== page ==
Today’s tablet is PY Fn 7, joined from a set of previously unconnected fragments by Jose Melena (Minos 31, 1996-1997):
Fn 7 (Hand 3)
.1 ]2 OLIV T 2
.2 ] OLIV T 1
.3 to-]ko-do-mo HORD [ ]Z 3 VIR 20[
.4 pi-ri-e-te-re HORD Z 3 VIR 5
.5 pa-te-ko-to[ ]HORD[ ]V 2 [ ]
.7 qa-ra2-te , o[-pi-me-]ne[ ]OLIV 6
.8 pa-ka , o-pi-me-ne , [
.9 pa-te-ko-to , o-pi-me-ne [ ]HORD 1[
.10 pi-ri-e-te-si , o-pi-me-ne[ ]HORD 1 T 4[
.11 to-ko-do-mo , o-pi-me-ne[ ]HORD 7[ ]5
.1 ]2, OLIVES: 19.2 liters
.2 ] OLIVES: 9.6 liters
.3 wall-builder(s): BARLEY: 1.2 liters, MEN: 20
.4 sawyer(s): BARLEY: 1.2 liters, MEN: 5
.5 all-builder: BARLEY: 3.2 liters
.7 to Kwallans, monthly: [ ]OLIVES: 576 liters
.8 to pa-ka, monthly: [
.9 to the wall-builders, monthly: BARLEY: 96 liters
.10 to the sawyers, monthly: BARLEY 134.4+ liters
.11 to the all-builder: BARLEY: 720 liters
- We should probably imagine that line 1 recorded the daily allocation of olives (and probably barley) to the man named Kwallans (cf. Πάλλας), and line 2 the daily allocation of olives (and probably barley) to the man (or woman) named pa-ka (there are too many possibilities here, so I have left it transliterated). The math works out, since 19.2 * 30 = 576.
- We should probably imagine equal quantities of barley and olives being allocated to the two named individuals; that is common practice in such texts, and the 2 in the break in line 1 is consistent with that hypothesis.
- We then have listed the daily allocations to three professions and their number: 20 wall-builders, 5 sawyers (i.e., people who saw, from Greek πρίω), and a single all-builder. These are all listed in the dative singular or nominative plural (it’s impossible to tell which). to-ko-do-mo is a compound noun, /toikhodomos/ (cf. τοῖχος, δέμω), pi-ri-e-te-re (elsewhere spelled pi-ri-je-te-re) is in the nominative singular /pri(h)etēr/ (cf. πριστήρ, from πρίω), and pa-te-ko-to is /pantektōn/ (cf. πᾶν, τέκτων).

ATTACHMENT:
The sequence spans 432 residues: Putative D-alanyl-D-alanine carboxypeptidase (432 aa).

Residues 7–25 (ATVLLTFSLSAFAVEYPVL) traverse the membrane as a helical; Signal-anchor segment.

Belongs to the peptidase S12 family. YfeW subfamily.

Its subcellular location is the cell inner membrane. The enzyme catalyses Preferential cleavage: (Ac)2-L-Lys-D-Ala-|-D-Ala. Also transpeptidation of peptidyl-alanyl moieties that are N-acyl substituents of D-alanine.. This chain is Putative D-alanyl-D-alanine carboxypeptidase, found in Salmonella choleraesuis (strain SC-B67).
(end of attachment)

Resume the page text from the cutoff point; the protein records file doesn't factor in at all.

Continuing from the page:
- After a blank line, the scribe has calculated the monthly allocation to each group, using the word o-pi-me-ne, /opimenei/ (cf. ἐπὶ μηνί).
- The tablet clearly deals with architectural laborers. I’ve suggested that we have five teams, each with a sawyer (carpenter) and four wall-builders (masons), all of which are supervised by the “all-builder,” who must be some kind of architect/foreman. The sawyers cut beams and other wooden elements, the wall-builders were masons who built the walls. Mike Nelson has shown how walls at the Palace of Nestor in LH IIIB were built: a mix of mortar was poured into a heavy timber framework.
- I’ve further argued that the named individuals, allocated large quantities of barley and olives, are responsible for providing what is obviously missing from these architectural teams: unskilled labor. Masons in Ottoman and early modern Greece typically employed local unskilled laborers and animals, who hauled and prepared materials, supervised by a skilled specialists, and I suggested that something similar is happening here. (You can download my article here: https://hcommons.org/deposits/item/hc:15171)